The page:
Mar 4, 2023

Uncle Rico's Days Of Arcade Royalty

Jensen Farley Pictures (1983)
One of the most ridiculously cheesy movies that I've ever seen premiered in theaters 40 years ago today.

Joysticks is the kind of slapstick comedy that makes me glad that I grew up in the 80's.  Society has gotten far too uptight to allow something like this to be made today, but the only people who would complain about Joysticks back in 1983 was the church crowd, and they were far too busy crying on daytime talk shows over the dangers of "devil music" to raise too much of a fuss.

The movie opens with a montage of scenes at a California video arcade with the cheesiest theme song to a motion picture that you are ever going to hear in your life.  These first two minutes tell you everything you need to know to make your decision on whether or not you want to keep watching.  If you're the type of person who tends to take everything seriously, this movie probably isn't for you.  However, if you're a more relaxed type of person who can have a good time with things that are silly for the sake of being silly, this flick is an absolute gold mine.

If you didn't know that it came out in March 1983, you might think that this is a parody of an 80's flick.  All of the cliche characters are present and accounted for:

The hero of the film is Jefferson Bailey, who is the grandson of the arcade's owner.  He's played by Scott McGinnis, who is known to Trekkies as a young Starfleet lieutenant nicknamed "Mr. Adventure" who learns to be careful about what he wishes for after mouthing off to Commander Uhura in Star Trek III: The Search For Spock.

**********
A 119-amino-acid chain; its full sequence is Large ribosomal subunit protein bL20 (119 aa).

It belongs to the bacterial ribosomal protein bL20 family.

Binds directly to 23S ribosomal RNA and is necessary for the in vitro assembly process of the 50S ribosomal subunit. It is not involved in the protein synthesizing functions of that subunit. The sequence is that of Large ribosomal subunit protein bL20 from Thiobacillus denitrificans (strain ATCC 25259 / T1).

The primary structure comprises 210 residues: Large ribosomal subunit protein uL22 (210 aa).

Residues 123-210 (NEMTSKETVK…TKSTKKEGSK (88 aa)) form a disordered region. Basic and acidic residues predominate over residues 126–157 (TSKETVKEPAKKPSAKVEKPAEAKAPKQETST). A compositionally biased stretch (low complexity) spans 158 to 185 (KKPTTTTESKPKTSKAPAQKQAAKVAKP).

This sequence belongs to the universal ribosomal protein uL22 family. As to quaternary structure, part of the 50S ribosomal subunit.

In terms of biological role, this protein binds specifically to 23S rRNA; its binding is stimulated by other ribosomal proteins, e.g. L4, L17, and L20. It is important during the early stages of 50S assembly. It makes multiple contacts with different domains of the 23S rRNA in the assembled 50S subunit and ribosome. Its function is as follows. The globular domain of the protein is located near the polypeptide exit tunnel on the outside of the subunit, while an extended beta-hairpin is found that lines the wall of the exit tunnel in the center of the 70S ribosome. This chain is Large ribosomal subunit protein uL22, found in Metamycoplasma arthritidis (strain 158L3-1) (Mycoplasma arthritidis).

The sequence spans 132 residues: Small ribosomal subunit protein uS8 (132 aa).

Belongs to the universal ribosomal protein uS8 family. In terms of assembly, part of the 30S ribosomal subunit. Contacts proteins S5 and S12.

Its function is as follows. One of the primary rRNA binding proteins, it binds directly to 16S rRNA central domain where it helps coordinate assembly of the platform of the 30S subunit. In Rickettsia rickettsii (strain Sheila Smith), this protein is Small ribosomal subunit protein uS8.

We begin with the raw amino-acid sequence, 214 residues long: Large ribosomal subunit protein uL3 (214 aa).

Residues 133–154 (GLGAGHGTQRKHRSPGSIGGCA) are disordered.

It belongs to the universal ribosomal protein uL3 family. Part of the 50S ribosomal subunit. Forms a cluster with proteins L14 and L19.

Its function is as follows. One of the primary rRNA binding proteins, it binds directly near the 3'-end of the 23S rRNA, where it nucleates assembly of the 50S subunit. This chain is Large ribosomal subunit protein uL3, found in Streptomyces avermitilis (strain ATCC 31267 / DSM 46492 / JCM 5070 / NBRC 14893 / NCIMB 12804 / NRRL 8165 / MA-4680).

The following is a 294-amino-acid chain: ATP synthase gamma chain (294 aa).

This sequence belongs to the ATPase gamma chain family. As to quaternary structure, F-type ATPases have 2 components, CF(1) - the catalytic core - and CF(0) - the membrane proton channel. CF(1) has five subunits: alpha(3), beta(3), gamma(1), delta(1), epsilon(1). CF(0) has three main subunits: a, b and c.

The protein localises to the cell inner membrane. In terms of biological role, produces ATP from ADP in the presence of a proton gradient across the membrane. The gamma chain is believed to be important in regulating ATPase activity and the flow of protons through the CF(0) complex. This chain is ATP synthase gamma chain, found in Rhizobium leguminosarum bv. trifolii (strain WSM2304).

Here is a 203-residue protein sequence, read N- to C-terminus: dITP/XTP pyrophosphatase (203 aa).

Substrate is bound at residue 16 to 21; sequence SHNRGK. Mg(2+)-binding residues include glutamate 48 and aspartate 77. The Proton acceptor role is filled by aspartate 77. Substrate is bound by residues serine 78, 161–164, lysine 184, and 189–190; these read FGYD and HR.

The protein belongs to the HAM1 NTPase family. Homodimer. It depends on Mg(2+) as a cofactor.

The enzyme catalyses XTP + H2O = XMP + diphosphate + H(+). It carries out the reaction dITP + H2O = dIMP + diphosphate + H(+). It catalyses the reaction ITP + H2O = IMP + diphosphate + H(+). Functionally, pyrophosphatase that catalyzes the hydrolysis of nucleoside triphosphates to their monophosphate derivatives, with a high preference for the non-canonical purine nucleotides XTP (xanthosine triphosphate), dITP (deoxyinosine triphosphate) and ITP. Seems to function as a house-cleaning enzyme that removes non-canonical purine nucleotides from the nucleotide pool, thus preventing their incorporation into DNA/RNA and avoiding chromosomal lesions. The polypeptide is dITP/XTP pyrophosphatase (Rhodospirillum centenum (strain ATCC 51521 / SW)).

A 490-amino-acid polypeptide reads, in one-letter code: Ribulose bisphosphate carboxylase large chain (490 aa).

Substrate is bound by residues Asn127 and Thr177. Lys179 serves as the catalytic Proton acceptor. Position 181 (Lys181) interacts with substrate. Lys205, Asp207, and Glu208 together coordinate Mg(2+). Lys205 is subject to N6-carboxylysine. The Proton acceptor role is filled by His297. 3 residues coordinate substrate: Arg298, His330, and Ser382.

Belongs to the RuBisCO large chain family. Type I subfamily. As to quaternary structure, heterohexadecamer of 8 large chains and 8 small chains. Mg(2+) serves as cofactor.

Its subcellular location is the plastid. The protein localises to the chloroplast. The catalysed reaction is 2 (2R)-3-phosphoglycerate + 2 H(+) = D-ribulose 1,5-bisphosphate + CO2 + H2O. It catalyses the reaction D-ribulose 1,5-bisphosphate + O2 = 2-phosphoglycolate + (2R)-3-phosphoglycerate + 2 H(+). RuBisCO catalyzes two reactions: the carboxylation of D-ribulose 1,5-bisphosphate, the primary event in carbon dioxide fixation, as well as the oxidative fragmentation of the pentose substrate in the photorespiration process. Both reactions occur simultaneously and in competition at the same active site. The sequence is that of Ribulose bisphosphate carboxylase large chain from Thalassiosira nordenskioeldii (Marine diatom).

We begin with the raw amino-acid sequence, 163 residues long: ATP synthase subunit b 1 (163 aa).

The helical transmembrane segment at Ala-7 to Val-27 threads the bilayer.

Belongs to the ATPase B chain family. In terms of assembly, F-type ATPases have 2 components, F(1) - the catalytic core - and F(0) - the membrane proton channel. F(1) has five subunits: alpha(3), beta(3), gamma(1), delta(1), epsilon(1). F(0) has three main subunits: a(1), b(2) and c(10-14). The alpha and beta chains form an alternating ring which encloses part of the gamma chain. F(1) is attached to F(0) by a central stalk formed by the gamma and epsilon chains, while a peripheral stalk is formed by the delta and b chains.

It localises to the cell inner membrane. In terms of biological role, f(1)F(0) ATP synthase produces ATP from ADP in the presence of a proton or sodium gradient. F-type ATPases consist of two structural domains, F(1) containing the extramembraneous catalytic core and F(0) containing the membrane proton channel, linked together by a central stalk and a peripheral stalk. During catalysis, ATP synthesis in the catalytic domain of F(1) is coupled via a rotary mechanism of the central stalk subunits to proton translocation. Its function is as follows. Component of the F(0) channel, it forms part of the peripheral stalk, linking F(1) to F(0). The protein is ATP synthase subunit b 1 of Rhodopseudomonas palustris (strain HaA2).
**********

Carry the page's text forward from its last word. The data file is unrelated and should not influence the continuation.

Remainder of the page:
In this film, Mr. Bailey manages the arcade and is the object of all of the female customers' affection.

There's a dozen women (give or take) who hang out at the arcade and look for any excuse to take their tops off.

There's a rich valley girl (played by Lancaster's own Corinne Bohrer from Zapped and Police Academy 4) who loves the arcade...

...and the villain of the film is her father who's working to get the arcade shut down after he finds his daughter hanging out there.  He was played by Walking Tall star Joe Don Baker.

There's the hero's best friend, Dorfus, who spends a good portion of the movie eating, farting, or playing arcade games...

...and the hero's nerdy friend, who is sometimes the butt of their joke, but still one of the gang.

The villain has his own sidekicks in the form of his two dopey nephews.  The one on the left is John Voldstad, who is probably best known as one of the Darryl's from Newhart.  The one on the right with the Swamp Thing comic is John Diehl, who was Lieutenant Kawalsky in Stargate and Cooper in Jurassic Park 3.

But the characters who steal the show are a gang of video game-loving punk rockers called The Vidiots.  They're like the junior varsity version of The Scullions from Police Academy 2.

Calling these folks a gang is over-selling the danger that they bring to the plot.  They're basically cartoons characters that have come to life.  Their leader in the leather jacket is King Vidiot.  He's responsible for at least half of the quotable lines from this movie.  Just take this exchange between he and Mr. Rutter, the rich middle-aged villain who is trying to get the arcade shut down.